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We hear about the heat, wheres the tornadoes?

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August 1, 2012 10:19:21 PM

We were told, with rising heat comes more tornadoes, more hurricanes.
Where are they?
Almost record low for tornado counts.....

Can the experts be wrong?
August 1, 2012 10:32:10 PM

There is more to it than just heat. Like wind shear and precipitation.
August 1, 2012 10:49:39 PM

That what I said awhile ago when people were talking huge storms of all types.
It seems no matter what they said in the past is like the weather, it may happen, or it may not, as weve always known it
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August 2, 2012 1:20:47 PM

There may still be some unknowns but I think we have a pretty good idea of just about every weather cycle there is. I would contribute the lack of tornadoes to the drought that is gripping a lot of the U.S. We should be more worried about dust bowl 2.
August 2, 2012 1:24:26 PM

We should be worried about the entire crop of FOOD that was lost. If this happens again next growing season we are in real trouble. Imagine if it happens 3 seasons in a row, or 5 seasons even. Not good.
August 2, 2012 2:30:54 PM

Theres the 150 year cycle of the Greenland ice sheet melting
Go back 70-80 years, another dust bowl, another 70-80 years the cycle and various weather problems.
It seems to be a cycle
August 2, 2012 2:53:50 PM

JAYDEEJOHN said:
Theres the 150 year cycle of the Greenland ice sheet melting
Go back 70-80 years, another dust bowl, another 70-80 years the cycle and various weather problems.
It seems to be a cycle

There was a thunder storm last week and then the week before that, so there is going to be one this week? Damn it, got a tee time for 230 today.
August 2, 2012 2:56:40 PM

The ice cores prove it.
Have any of that water left from the last 2 storms?
August 2, 2012 3:17:26 PM

Nope that damn dry dirt soaked it up to quick.
August 2, 2012 3:27:09 PM

Weve had a few up here in da nort land dontcha know
August 2, 2012 10:27:22 PM

Actually johsonma is right: Drought's silver lining: Fewest July tornadoes on record

Quote:
There were only 24 tornadoes throughout the United States last month, according to preliminary data from the National Oceanic and Atmospheric Administration, by far the fewest for a July since records began in the 1950s. This shatters the record low of 42 tornadoes set in July 1960.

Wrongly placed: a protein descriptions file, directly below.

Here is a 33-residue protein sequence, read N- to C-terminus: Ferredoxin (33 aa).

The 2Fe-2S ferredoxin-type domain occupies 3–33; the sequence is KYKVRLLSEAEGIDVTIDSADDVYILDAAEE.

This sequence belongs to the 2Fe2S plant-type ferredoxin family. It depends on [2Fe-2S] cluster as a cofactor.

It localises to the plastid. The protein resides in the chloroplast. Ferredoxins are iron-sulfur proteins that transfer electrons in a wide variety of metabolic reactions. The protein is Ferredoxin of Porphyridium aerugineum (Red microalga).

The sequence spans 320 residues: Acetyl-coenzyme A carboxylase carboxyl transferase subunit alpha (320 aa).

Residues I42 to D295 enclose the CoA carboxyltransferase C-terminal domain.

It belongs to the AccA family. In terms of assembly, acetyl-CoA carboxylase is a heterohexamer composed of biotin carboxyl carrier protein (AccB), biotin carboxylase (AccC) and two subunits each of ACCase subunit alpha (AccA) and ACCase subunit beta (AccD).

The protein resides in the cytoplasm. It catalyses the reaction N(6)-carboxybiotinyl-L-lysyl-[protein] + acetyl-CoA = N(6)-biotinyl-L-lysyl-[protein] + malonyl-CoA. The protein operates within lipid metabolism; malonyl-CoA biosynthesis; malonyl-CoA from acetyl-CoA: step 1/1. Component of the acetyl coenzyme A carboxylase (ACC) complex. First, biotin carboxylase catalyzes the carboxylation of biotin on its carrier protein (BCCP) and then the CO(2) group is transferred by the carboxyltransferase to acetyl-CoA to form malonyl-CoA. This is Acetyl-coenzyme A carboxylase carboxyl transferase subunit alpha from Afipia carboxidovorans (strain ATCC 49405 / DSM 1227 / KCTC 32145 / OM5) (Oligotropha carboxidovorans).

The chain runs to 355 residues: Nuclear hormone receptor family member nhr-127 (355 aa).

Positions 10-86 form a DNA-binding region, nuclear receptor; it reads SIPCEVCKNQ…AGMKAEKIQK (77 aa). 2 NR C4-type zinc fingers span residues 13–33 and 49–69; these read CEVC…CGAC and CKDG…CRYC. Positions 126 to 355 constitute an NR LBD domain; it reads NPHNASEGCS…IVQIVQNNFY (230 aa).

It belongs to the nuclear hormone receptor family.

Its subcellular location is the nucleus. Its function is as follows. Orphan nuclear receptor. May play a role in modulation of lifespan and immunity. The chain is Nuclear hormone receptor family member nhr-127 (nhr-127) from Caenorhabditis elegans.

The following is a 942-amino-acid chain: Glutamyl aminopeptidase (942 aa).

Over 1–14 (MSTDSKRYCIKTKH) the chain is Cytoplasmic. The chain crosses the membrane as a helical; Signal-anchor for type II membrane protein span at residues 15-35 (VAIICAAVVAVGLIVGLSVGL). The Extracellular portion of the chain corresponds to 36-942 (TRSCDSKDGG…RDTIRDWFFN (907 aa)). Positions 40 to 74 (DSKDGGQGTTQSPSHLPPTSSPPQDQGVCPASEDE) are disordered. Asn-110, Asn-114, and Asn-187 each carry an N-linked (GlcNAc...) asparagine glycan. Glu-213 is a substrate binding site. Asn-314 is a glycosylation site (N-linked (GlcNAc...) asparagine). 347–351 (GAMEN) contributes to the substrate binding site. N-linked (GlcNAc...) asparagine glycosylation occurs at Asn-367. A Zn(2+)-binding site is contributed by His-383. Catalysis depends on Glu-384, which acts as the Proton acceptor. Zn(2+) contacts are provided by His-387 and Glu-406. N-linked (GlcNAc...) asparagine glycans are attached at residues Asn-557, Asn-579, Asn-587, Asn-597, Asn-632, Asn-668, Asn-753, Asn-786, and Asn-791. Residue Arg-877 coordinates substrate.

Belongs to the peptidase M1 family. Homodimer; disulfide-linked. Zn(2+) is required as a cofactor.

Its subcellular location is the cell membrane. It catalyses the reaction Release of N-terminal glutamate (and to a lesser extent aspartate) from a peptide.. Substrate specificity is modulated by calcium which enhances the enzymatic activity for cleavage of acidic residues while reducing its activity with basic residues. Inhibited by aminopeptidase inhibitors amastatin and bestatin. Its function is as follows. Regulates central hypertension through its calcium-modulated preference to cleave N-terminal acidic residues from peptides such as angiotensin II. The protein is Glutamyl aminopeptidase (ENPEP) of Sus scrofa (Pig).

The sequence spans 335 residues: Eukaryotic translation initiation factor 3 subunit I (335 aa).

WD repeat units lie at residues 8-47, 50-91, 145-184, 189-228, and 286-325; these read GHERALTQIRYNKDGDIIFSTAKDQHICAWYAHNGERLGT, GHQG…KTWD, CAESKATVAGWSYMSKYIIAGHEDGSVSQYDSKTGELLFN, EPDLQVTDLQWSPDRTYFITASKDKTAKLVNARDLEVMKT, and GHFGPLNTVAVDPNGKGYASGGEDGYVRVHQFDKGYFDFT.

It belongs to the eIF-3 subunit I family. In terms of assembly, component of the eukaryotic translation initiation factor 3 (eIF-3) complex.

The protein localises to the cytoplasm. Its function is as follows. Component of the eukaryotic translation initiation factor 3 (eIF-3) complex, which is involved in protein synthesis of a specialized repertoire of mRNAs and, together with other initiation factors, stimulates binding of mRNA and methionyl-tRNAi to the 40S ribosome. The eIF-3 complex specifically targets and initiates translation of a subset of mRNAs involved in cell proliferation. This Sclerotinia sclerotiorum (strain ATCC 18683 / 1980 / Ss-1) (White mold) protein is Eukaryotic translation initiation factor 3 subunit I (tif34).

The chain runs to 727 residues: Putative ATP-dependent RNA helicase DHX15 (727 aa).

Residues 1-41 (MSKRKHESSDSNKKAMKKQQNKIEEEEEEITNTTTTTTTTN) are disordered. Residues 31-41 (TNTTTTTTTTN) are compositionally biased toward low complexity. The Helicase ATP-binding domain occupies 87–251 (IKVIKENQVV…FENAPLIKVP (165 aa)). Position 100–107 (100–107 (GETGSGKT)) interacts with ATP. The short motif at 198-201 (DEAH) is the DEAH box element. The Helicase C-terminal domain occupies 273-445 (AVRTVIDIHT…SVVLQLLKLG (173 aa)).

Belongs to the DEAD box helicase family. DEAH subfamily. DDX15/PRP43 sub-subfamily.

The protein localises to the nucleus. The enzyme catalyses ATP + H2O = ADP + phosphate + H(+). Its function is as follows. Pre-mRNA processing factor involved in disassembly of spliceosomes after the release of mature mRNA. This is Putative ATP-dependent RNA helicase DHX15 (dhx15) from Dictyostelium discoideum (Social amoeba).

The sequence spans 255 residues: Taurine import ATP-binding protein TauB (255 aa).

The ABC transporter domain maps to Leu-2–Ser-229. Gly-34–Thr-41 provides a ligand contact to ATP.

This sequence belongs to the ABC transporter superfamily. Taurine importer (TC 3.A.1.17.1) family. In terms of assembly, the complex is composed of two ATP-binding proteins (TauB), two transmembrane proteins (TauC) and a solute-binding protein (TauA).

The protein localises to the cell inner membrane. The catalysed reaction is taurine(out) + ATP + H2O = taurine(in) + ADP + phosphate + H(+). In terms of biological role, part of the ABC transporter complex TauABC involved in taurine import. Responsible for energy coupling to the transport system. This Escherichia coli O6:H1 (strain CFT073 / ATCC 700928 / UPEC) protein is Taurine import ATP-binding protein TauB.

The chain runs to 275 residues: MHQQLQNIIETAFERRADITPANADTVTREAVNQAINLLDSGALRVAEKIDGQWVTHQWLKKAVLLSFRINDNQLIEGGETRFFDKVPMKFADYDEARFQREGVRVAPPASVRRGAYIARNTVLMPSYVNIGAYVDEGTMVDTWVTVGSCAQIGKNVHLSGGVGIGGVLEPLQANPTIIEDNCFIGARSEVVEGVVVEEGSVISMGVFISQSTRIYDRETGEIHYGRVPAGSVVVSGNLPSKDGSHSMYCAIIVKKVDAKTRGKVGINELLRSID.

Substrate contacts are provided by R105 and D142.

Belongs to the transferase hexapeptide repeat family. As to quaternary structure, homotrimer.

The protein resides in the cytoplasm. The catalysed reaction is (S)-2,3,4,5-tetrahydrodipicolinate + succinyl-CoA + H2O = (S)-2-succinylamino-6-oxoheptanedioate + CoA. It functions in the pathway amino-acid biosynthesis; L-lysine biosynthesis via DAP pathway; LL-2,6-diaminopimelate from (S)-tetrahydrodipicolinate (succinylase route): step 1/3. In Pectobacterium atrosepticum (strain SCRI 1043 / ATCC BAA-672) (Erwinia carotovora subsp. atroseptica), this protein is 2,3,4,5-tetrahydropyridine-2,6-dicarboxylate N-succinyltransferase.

Why so few twisters? "The one-word answer is drought," said Bob Henson, a meteorologist and science writer for the National Center for Atmospheric Research in Boulder, Colo. Fewer rainstorms means fewer chances for tornadoes, which form only in thunderstorms. "If you don't have thunderstorms, you can't get a tornado," Henson told OurAmazingPlanet.

Record drought has gripped much of the country, with nearly two-thirds of the 48 contiguous states in some stage of drought. Part of the reason for the drought — and hence the lack of tornado-producing storms — is the presence of a high-pressure "heat dome" over much of the country.

The year started out differently, with unusually high tornado activity. In March, for example, there were 151 tornadoes, well above average, Henson said. These deadly storms made up the first billion-dollar disaster of the year.

But tornadoes grew scarcer as drought started to take hold in mid- to late April. From May through July, there were 231 tornadoes, the fewest in this span since high-quality record-keeping began in the 1950s, according to the U.S. Storm Prediction Center in Norman, Okla.

In many years, a large percentage of tornadoes occur on a handful of days when conditions are right, such as strong upper-level winds and unstable air near the ground. This year was no different, with 153 twisters – a third of the year's current total – occurring on just three days: Feb. 29, March 2 and April 14. [Infographic: Tornado! How, When & Where Twisters Form ]

A significantly greater number of tornadoes can be recorded now than in decades past due to the increased number of storm chasers and the ease of sharing photos or video of twisters, which makes this July's record all the more impressive. Researchers have created "inflation-adjusted" stats that reflect how many tornadoes likely occurred in years past.

After 2012, the most tornado-starved Julys were in 2002, 2006 and 2007, according to the adjusted data. The Julys of 2002, 2006 and 2012 also were among the nation's warmest months in the last century, Henson said. When a summer month is unusually hot, the polar jet stream generally has been pushed well to the north by domes of high pressure. That leaves less upper-level energy to fuel tornado-creating thunderstorms. Non-tornadic storms (which rely less on wind shear and more on heat and moisture) may still pop up, assuming drought hasn't taken hold, Henson said.